Off to explore a quartier which has greatly changed since we lived in Paris. The formerly industrial neighborhood is now home to a cultural-educational-flower-filled park edged with spiffy apartment towers, and the 19th century stone wine warehouses now accommodate shops and restaurants. It’s an easy walk across the Seine to the four controversial towering volumes of the Bibliothèque Nationale de France, today packed with students cramming for the Bac.
Columbus Day is an opportunity to ponder immigration, an especially rich subject during the current election season. The image below, created for this holiday, is part of the all-media Op-Ed exhibit at the Art League Gallery at the Torpedo Factory in Alexandria, Virginia. Come to the opening reception October 13th for a look at a range of opinionated work.
(click twice to enlarge)
So fittingly on this Martin Luther King, Jr. Day, we listened to many touching, fascinating, and funny reminiscences during the moving celebration of Al Bronstein. This is a man who infused all his life’s undertakings—from social justice to education to family life to fabulous cooking—with his fierce determination, courage, brilliance, humor and kindness. Thank you, Al.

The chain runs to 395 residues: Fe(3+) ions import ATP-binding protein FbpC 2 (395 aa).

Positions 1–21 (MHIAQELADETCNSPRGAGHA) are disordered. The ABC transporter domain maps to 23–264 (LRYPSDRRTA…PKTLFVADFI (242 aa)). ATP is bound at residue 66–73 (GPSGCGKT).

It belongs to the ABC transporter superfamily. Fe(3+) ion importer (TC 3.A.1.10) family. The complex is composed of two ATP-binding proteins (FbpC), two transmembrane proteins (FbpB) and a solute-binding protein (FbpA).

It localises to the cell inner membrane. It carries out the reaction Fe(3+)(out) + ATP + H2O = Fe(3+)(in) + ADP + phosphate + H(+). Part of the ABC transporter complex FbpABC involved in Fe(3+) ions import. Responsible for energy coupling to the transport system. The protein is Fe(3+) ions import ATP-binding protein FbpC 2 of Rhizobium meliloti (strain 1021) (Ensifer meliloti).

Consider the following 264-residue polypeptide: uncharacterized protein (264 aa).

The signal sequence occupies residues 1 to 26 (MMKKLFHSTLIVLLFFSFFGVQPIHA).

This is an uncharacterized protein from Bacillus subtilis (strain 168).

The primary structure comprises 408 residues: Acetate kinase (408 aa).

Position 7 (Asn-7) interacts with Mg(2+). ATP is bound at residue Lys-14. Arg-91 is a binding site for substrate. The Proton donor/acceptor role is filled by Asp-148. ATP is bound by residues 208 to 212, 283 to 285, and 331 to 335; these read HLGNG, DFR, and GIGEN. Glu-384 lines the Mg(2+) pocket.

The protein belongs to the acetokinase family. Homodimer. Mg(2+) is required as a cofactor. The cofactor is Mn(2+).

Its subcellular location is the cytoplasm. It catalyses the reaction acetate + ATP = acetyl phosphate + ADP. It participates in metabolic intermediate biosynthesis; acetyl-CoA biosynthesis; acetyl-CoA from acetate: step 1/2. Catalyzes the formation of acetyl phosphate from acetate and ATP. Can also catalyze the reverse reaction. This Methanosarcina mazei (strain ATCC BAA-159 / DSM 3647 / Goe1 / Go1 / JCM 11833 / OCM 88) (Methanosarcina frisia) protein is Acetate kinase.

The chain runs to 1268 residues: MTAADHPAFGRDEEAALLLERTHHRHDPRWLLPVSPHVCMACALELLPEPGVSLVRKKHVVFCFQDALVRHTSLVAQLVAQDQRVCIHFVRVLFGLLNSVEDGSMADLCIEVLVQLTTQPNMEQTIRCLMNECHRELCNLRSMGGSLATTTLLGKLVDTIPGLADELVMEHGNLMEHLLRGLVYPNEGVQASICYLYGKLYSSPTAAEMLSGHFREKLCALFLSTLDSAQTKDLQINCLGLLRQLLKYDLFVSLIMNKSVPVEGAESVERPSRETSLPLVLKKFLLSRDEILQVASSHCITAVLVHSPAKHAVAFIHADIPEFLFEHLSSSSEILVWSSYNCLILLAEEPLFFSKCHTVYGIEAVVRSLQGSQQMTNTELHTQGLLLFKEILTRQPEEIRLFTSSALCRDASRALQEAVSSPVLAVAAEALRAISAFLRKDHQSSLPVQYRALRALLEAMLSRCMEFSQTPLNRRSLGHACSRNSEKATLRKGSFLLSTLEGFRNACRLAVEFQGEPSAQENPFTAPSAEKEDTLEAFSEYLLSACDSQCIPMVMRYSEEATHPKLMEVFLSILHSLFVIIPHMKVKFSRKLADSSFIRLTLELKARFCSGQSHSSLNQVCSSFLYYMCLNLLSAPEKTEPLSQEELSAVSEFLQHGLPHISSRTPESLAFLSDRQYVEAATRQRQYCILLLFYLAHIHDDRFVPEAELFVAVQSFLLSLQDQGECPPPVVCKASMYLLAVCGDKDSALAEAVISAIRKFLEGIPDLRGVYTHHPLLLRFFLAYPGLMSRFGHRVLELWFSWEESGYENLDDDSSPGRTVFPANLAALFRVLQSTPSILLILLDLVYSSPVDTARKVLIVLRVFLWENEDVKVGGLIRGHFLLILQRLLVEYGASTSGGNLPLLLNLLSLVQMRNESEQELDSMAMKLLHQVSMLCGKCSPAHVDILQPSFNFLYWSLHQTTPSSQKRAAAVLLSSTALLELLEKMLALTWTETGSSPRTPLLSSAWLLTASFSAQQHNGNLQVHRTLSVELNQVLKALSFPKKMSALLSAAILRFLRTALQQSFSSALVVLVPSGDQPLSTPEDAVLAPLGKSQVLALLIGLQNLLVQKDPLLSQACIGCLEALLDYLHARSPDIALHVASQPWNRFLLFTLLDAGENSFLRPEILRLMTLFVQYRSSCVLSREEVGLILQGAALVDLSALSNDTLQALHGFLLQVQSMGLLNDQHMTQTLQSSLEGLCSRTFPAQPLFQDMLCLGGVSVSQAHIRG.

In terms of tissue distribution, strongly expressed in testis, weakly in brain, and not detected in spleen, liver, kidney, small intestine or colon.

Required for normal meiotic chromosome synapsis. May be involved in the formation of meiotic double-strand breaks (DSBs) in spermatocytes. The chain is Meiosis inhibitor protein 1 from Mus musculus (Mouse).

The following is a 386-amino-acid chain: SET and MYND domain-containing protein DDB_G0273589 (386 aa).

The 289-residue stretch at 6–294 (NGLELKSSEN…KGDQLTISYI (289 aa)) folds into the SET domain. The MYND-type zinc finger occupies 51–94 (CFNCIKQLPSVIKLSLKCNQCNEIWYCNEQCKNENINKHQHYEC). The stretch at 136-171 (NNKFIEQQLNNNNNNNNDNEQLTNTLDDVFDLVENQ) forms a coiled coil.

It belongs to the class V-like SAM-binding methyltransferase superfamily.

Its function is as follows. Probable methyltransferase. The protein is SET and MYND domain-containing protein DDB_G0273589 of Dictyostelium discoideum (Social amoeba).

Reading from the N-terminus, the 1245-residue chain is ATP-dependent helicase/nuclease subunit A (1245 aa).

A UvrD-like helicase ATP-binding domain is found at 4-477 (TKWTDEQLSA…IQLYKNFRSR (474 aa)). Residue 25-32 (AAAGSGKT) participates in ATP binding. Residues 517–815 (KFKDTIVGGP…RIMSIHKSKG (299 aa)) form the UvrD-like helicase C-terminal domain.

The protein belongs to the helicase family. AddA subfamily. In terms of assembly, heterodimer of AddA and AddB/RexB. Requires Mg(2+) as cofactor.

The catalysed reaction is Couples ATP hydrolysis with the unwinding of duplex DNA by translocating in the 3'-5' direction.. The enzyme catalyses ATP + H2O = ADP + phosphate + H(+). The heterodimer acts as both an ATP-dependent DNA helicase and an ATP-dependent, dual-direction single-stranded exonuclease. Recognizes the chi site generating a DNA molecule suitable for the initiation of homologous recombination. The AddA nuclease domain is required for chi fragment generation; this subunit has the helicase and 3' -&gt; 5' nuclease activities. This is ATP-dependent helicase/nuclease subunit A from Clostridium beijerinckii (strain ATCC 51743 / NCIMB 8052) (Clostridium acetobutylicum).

Gaulish, Greek, and Roman civilizations intersected in this region, as we were reminded on a rainy Sunday spent among their sculpture, tools, and pottery, rescued by 20th-century divers from two-thousand-year-old Mediterranean shipwrecks, and now installed in the stunning Musée de l’Éphèbe in Cap d’Agde.
On this day in 2013, we were wandering the fairy-tale streets of Sarlat, a Périgord village of golden limestone, remarkably unchanged since the 16th century, and I sketched the birthplace and childhood home of Étienne de la Boétie (1530-1563), of which this is a detail.
Today is the day in 1620 on which the passengers of the Mayflower came ashore at what would become Plymouth Colony, Massachusetts. I had learned in elementary school about Plymouth Rock—the boulder onto which the Puritans supposedly first stepped—and assumed it was symbolic or even mythological. But on a family trip to the area some years ago I was taken aback to find along the shore an actual Rock enshrined in a mini-temple. Thus the entry that day (featuring the Standish/Alden trio) in my sketchbook. Happy Plymouth Rock Day!
As part of my continuing obsession each December to remind the world about the discovery of the TRUE author of the beloved Christmas poem “A Visit from St. Nicholas,” I cannot resist once more posting a link to the story. Naughty, naughty, Clement Clarke Moore. No golden walnut for YOU.